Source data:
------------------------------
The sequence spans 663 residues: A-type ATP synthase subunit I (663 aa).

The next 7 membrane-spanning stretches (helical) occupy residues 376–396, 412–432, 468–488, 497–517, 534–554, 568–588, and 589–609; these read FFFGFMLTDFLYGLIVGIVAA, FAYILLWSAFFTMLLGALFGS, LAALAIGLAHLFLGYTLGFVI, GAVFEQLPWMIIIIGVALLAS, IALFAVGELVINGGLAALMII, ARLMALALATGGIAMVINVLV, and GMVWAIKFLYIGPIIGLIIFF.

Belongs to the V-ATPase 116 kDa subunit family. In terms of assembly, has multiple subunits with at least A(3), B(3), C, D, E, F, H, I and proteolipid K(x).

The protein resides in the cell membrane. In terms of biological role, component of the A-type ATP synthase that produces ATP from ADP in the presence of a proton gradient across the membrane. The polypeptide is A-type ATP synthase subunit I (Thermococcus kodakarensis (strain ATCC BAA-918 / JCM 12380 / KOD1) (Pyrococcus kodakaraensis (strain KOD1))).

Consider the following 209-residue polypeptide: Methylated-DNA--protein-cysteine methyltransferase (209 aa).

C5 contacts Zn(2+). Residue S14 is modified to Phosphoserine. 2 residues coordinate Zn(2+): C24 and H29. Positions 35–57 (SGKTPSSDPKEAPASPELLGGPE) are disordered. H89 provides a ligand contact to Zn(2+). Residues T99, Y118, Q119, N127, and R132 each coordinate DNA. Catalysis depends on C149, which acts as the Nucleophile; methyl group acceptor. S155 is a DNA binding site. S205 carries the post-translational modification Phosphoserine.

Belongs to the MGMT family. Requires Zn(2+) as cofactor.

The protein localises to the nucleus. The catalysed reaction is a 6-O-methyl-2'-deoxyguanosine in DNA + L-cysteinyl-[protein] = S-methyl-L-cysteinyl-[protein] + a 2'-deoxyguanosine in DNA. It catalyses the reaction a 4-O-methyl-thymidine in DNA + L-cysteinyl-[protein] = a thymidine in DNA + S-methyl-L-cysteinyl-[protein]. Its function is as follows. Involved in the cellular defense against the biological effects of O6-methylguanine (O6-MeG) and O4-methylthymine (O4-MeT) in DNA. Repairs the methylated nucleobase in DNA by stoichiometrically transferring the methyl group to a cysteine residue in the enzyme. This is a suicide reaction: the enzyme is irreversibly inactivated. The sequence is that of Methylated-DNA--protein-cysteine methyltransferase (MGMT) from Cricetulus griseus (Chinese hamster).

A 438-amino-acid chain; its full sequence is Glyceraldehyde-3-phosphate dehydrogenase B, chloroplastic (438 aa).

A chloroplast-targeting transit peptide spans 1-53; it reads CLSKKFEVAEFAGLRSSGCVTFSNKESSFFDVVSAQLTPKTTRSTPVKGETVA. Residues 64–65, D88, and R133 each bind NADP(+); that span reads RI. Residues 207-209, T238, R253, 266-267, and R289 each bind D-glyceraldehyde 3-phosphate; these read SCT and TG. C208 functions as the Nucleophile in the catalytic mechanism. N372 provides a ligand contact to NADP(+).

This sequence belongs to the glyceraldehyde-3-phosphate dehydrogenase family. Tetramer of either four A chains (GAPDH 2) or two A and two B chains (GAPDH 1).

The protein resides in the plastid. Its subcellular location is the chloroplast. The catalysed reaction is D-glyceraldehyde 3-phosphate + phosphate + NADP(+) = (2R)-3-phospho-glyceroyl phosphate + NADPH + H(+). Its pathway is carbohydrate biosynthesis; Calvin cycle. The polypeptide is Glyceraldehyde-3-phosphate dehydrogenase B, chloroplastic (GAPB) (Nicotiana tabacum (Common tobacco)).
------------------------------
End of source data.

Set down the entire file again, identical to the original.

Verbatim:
The sequence spans 663 residues: A-type ATP synthase subunit I (663 aa).

The next 7 membrane-spanning stretches (helical) occupy residues 376–396, 412–432, 468–488, 497–517, 534–554, 568–588, and 589–609; these read FFFGFMLTDFLYGLIVGIVAA, FAYILLWSAFFTMLLGALFGS, LAALAIGLAHLFLGYTLGFVI, GAVFEQLPWMIIIIGVALLAS, IALFAVGELVINGGLAALMII, ARLMALALATGGIAMVINVLV, and GMVWAIKFLYIGPIIGLIIFF.

Belongs to the V-ATPase 116 kDa subunit family. In terms of assembly, has multiple subunits with at least A(3), B(3), C, D, E, F, H, I and proteolipid K(x).

The protein resides in the cell membrane. In terms of biological role, component of the A-type ATP synthase that produces ATP from ADP in the presence of a proton gradient across the membrane. The polypeptide is A-type ATP synthase subunit I (Thermococcus kodakarensis (strain ATCC BAA-918 / JCM 12380 / KOD1) (Pyrococcus kodakaraensis (strain KOD1))).

Consider the following 209-residue polypeptide: Methylated-DNA--protein-cysteine methyltransferase (209 aa).

C5 contacts Zn(2+). Residue S14 is modified to Phosphoserine. 2 residues coordinate Zn(2+): C24 and H29. Positions 35–57 (SGKTPSSDPKEAPASPELLGGPE) are disordered. H89 provides a ligand contact to Zn(2+). Residues T99, Y118, Q119, N127, and R132 each coordinate DNA. Catalysis depends on C149, which acts as the Nucleophile; methyl group acceptor. S155 is a DNA binding site. S205 carries the post-translational modification Phosphoserine.

Belongs to the MGMT family. Requires Zn(2+) as cofactor.

The protein localises to the nucleus. The catalysed reaction is a 6-O-methyl-2'-deoxyguanosine in DNA + L-cysteinyl-[protein] = S-methyl-L-cysteinyl-[protein] + a 2'-deoxyguanosine in DNA. It catalyses the reaction a 4-O-methyl-thymidine in DNA + L-cysteinyl-[protein] = a thymidine in DNA + S-methyl-L-cysteinyl-[protein]. Its function is as follows. Involved in the cellular defense against the biological effects of O6-methylguanine (O6-MeG) and O4-methylthymine (O4-MeT) in DNA. Repairs the methylated nucleobase in DNA by stoichiometrically transferring the methyl group to a cysteine residue in the enzyme. This is a suicide reaction: the enzyme is irreversibly inactivated. The sequence is that of Methylated-DNA--protein-cysteine methyltransferase (MGMT) from Cricetulus griseus (Chinese hamster).

A 438-amino-acid chain; its full sequence is Glyceraldehyde-3-phosphate dehydrogenase B, chloroplastic (438 aa).

A chloroplast-targeting transit peptide spans 1-53; it reads CLSKKFEVAEFAGLRSSGCVTFSNKESSFFDVVSAQLTPKTTRSTPVKGETVA. Residues 64–65, D88, and R133 each bind NADP(+); that span reads RI. Residues 207-209, T238, R253, 266-267, and R289 each bind D-glyceraldehyde 3-phosphate; these read SCT and TG. C208 functions as the Nucleophile in the catalytic mechanism. N372 provides a ligand contact to NADP(+).

This sequence belongs to the glyceraldehyde-3-phosphate dehydrogenase family. Tetramer of either four A chains (GAPDH 2) or two A and two B chains (GAPDH 1).

The protein resides in the plastid. Its subcellular location is the chloroplast. The catalysed reaction is D-glyceraldehyde 3-phosphate + phosphate + NADP(+) = (2R)-3-phospho-glyceroyl phosphate + NADPH + H(+). Its pathway is carbohydrate biosynthesis; Calvin cycle. The polypeptide is Glyceraldehyde-3-phosphate dehydrogenase B, chloroplastic (GAPB) (Nicotiana tabacum (Common tobacco)).